Hiking the JMT July 14th 2008

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Hiking the JMT July 14th 2008

Post by kateness » Fri Mar 14, 2008 12:59 pm

Does anyone have any thoughts on this time of year for the JMT? passes? weather? thanks for any info..

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Re: Hiking the JMT July 14th 2008

Post by SPeacock » Fri Mar 14, 2008 4:19 pm

Here is what one hiker last year about this time mentions..

http://www.pcta.org/planning/during_tri ... asp?sect=H

A bit more snow cover is planned for late Spring this year than that hiker had however.

Two passes of some concern but depends when you get to them. Mather and Forester. The later you get there the less snow on approaches and top. Should be able to follow others footprints that have gone before you. You will be meeting north bound PCT thru hikers about then. Just plan on the delay of working your way through postholing in soft snow for short distances. Otherwise the weather should be mild with afternoon thundershowers so plan on not being on exposed trails high up in the afternoon. It could get as cold as 20F one of those nights. Daytime hiking temps should result in shorts and long sleeves. Keep 200 fleece handy when you stop for breaks you - might get chilled. Hooded jacket for nights also for mosquitoes.

Some creek fording will still be an adventure that time of year. Trek poles help out at times then.

Should be a fun trip.

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Re: Hiking the JMT July 14th 2008

Post by Mike M. » Fri Mar 14, 2008 4:57 pm

Kateness, I say go for it! You might run into some snow on the high passes and high water on some stream crossings, but nothing you can't handle. Skeeters might be your biggest worry -- this timeframe will get you into the high country in prime skeeter season.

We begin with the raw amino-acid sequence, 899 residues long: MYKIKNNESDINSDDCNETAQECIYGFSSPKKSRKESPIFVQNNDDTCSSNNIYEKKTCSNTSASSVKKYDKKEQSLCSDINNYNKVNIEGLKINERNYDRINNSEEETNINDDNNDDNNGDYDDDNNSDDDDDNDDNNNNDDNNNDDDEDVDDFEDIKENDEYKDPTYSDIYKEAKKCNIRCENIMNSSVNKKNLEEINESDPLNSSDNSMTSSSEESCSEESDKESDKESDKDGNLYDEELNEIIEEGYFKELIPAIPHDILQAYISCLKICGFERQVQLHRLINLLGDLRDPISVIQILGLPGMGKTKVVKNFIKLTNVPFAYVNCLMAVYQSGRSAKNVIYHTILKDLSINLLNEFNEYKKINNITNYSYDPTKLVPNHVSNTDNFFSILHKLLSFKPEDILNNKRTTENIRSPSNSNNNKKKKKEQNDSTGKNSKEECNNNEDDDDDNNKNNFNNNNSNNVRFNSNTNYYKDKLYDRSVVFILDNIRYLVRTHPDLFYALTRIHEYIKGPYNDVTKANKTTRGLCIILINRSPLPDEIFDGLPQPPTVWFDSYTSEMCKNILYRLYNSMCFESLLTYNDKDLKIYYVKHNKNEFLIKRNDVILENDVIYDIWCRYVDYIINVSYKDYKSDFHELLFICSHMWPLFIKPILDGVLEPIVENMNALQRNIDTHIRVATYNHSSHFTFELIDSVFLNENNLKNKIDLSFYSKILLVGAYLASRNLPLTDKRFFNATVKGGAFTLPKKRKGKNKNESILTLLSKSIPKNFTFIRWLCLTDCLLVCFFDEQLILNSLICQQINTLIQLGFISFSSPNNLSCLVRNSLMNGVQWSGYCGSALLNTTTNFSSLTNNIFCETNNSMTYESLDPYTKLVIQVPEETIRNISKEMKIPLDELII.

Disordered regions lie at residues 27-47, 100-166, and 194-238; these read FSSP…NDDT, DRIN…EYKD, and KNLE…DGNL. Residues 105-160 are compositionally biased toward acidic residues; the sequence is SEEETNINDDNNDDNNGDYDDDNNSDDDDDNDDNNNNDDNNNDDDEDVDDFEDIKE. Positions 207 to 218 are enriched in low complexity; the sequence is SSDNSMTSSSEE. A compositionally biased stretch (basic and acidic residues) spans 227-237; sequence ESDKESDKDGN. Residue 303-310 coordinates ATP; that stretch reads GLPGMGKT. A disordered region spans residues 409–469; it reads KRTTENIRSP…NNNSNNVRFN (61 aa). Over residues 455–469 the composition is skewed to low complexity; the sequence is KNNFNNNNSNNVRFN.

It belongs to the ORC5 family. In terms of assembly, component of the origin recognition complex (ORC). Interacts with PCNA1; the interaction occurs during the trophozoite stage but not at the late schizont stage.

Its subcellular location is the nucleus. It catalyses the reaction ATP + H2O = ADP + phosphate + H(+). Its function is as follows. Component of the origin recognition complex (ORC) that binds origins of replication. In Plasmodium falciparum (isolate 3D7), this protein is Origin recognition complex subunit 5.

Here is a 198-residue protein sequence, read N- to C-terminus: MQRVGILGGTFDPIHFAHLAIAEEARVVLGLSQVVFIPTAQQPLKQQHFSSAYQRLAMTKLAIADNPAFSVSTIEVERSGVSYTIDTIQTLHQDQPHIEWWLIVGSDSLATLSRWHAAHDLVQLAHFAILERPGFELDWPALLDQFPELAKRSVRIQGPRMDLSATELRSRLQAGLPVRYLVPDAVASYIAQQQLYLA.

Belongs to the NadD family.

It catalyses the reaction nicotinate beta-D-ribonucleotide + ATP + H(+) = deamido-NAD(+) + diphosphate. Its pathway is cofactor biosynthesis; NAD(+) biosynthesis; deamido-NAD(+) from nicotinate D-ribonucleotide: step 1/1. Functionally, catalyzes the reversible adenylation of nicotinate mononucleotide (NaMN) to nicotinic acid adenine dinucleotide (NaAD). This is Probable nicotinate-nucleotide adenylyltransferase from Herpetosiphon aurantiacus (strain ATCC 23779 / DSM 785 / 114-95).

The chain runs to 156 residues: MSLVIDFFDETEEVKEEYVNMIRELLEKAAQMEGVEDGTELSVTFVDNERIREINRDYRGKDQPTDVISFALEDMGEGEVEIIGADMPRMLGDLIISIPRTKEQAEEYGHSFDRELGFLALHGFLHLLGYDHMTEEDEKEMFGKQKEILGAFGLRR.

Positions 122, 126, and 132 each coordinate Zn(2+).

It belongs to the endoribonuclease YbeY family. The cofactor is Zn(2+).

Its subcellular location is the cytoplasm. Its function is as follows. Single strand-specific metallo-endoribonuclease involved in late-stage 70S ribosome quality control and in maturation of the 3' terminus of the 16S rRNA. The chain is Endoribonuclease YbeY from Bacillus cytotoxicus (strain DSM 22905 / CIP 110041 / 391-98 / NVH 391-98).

One of the advantages of getting into the high country a bit early in the season is that you will see far fewer people on the trail.

It is too early to tell just how much snow you might run into, but if there is a lot left on the ground, snow makes for some great photos. One of my most memorable hikes was a three week adventure in July of 1978. It was a really wet winter and all the passes were still snowed in when I hit the trail at Mosquito Flat, with 21+ days food on my back. Just past Ruby Lake, I ended up behind a work crew from a local stock outfit that was spreading tire shavings on the snow along the route up to Mono Pass (the idea was the tire shavings would speed up the snow melt and allow them to get stock over the pass). I plowed my way up the trail, walking on snow the entire way, finally passing the crew and camping just on the other side of the pass alongside a small stream. For the next week I did not see another soul. One of the most vivid memories from this trip was the hike up to Evolution Valley. It was clear of snow, but the water was so high, hikers were having trouble crossing the creek safely. I found a meadowy area where the creek was wide and waded across with water up to my chest. Snow covered the ground from Sapphire Lake up and the hike from Wanda Lake to Muir Pass was a slow, tedious grind over the hard packed, snow cupped landscape.

When I did come across other hikers, which was seldom, there was a great sense of comradeship and many great stories to tell.


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